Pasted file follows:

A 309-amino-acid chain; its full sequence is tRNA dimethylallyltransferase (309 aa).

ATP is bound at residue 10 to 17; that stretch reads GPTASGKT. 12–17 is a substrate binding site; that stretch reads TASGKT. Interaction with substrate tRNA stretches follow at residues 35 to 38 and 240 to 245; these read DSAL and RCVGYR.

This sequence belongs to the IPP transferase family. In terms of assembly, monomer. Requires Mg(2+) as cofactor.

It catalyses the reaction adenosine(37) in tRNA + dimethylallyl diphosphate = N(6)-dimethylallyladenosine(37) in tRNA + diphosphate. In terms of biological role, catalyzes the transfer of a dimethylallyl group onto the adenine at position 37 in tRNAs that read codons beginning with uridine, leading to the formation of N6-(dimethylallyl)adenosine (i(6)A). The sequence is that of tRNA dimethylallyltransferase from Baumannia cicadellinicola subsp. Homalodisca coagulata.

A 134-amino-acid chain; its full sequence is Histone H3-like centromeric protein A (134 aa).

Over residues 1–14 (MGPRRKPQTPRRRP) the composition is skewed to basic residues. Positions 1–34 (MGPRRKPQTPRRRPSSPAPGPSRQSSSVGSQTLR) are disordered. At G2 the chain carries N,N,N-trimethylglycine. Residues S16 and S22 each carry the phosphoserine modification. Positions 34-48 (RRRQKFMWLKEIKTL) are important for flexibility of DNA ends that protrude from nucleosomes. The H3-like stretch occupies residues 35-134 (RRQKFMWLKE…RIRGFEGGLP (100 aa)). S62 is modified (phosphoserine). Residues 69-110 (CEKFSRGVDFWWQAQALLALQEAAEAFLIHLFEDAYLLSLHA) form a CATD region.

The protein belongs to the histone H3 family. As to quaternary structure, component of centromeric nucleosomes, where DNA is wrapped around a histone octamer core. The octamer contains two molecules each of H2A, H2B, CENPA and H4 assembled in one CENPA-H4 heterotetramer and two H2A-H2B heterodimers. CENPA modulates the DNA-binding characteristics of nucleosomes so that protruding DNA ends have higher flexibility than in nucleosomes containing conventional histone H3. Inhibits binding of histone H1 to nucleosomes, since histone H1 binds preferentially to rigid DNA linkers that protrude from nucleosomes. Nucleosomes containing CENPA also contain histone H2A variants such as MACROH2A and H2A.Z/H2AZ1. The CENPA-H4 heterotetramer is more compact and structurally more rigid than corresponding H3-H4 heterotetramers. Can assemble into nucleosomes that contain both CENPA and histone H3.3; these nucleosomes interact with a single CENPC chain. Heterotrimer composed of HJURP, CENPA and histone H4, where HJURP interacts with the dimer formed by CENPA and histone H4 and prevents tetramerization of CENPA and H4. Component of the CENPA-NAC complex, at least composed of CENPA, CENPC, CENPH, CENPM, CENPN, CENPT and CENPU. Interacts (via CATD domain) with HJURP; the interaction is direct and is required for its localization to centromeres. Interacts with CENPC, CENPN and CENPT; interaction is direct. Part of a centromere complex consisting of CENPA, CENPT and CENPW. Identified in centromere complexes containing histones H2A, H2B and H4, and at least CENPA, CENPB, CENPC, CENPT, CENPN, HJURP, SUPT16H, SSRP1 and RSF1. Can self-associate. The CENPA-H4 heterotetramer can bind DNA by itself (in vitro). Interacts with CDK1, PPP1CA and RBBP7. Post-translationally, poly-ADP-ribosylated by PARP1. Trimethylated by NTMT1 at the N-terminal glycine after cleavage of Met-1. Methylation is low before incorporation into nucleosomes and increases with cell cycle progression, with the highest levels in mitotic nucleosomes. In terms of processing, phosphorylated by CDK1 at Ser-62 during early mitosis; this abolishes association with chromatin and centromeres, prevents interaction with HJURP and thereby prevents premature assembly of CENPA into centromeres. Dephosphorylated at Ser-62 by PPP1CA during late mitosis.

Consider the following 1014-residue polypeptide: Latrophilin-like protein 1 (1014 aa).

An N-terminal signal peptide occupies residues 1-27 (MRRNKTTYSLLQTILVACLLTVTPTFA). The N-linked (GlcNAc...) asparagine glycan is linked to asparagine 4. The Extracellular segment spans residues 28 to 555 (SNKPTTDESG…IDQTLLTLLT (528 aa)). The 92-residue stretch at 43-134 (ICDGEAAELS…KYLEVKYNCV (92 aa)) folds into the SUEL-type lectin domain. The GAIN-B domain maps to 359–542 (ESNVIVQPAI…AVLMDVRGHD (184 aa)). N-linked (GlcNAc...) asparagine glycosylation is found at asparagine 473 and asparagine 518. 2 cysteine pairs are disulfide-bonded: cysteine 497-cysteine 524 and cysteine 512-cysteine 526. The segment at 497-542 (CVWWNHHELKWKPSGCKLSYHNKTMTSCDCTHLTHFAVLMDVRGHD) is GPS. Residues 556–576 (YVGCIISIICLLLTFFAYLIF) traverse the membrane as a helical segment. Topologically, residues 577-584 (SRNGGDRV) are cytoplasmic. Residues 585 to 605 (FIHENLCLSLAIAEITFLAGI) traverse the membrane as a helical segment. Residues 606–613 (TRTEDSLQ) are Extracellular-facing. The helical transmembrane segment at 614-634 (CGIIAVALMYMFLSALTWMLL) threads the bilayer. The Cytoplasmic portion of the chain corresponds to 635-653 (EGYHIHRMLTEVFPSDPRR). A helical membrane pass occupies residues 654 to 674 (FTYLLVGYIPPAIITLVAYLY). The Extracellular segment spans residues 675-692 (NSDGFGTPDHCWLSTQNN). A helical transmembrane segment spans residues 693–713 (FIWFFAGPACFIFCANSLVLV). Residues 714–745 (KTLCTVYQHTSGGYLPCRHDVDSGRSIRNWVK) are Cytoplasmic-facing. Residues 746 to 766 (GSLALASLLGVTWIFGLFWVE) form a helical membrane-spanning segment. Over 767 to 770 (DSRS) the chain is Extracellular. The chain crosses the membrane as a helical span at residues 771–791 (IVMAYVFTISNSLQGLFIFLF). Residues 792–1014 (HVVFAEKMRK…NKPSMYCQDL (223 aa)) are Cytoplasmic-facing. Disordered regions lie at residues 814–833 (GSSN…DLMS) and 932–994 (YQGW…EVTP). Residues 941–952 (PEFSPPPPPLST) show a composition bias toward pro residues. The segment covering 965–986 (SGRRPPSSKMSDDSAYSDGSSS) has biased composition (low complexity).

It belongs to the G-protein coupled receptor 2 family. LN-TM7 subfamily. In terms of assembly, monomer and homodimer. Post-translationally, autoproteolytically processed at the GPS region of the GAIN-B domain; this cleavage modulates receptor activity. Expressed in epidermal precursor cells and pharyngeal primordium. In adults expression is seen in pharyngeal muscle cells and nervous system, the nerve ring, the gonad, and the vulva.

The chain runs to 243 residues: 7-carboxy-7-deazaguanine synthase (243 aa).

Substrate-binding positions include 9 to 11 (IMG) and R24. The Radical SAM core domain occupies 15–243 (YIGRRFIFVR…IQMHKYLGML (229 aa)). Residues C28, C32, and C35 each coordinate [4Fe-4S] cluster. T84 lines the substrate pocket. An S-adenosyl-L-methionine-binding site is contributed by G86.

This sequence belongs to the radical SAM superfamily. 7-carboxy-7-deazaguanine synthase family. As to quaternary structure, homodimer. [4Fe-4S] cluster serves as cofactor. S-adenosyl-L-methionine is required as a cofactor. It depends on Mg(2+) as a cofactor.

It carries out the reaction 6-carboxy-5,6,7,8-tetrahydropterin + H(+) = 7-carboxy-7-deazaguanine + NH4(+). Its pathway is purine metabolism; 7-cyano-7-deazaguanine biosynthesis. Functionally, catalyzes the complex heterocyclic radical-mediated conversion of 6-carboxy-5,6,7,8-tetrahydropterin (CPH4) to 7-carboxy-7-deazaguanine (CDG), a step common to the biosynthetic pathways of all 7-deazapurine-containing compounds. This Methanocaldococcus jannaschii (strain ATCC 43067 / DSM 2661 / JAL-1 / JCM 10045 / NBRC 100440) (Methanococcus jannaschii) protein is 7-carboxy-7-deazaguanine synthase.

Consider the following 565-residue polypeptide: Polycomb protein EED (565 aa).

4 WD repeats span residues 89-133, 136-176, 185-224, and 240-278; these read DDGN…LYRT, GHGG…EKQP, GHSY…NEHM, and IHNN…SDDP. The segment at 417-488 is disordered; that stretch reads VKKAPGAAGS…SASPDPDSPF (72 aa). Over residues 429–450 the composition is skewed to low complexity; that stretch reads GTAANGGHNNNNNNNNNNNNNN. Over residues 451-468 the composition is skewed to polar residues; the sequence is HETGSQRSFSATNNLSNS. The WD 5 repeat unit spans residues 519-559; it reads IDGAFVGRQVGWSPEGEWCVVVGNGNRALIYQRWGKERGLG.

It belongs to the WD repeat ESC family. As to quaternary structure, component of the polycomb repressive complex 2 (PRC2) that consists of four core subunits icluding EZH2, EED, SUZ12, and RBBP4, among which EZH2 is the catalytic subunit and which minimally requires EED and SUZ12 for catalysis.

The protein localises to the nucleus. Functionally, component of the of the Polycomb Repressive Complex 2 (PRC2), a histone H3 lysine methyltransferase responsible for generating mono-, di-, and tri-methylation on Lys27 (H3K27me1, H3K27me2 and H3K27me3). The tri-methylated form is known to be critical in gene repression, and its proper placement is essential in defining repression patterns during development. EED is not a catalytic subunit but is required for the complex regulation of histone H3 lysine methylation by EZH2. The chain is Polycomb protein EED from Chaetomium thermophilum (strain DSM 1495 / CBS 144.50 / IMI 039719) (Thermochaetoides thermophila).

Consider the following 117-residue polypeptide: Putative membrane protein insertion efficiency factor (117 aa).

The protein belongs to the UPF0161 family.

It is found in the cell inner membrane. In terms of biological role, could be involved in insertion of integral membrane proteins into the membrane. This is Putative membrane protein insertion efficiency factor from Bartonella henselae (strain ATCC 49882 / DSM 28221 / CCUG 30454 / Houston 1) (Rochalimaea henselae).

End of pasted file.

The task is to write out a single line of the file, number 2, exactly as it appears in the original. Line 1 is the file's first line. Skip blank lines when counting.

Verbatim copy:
ATP is bound at residue 10 to 17; that stretch reads GPTASGKT. 12–17 is a substrate binding site; that stretch reads TASGKT. Interaction with substrate tRNA stretches follow at residues 35 to 38 and 240 to 245; these read DSAL and RCVGYR.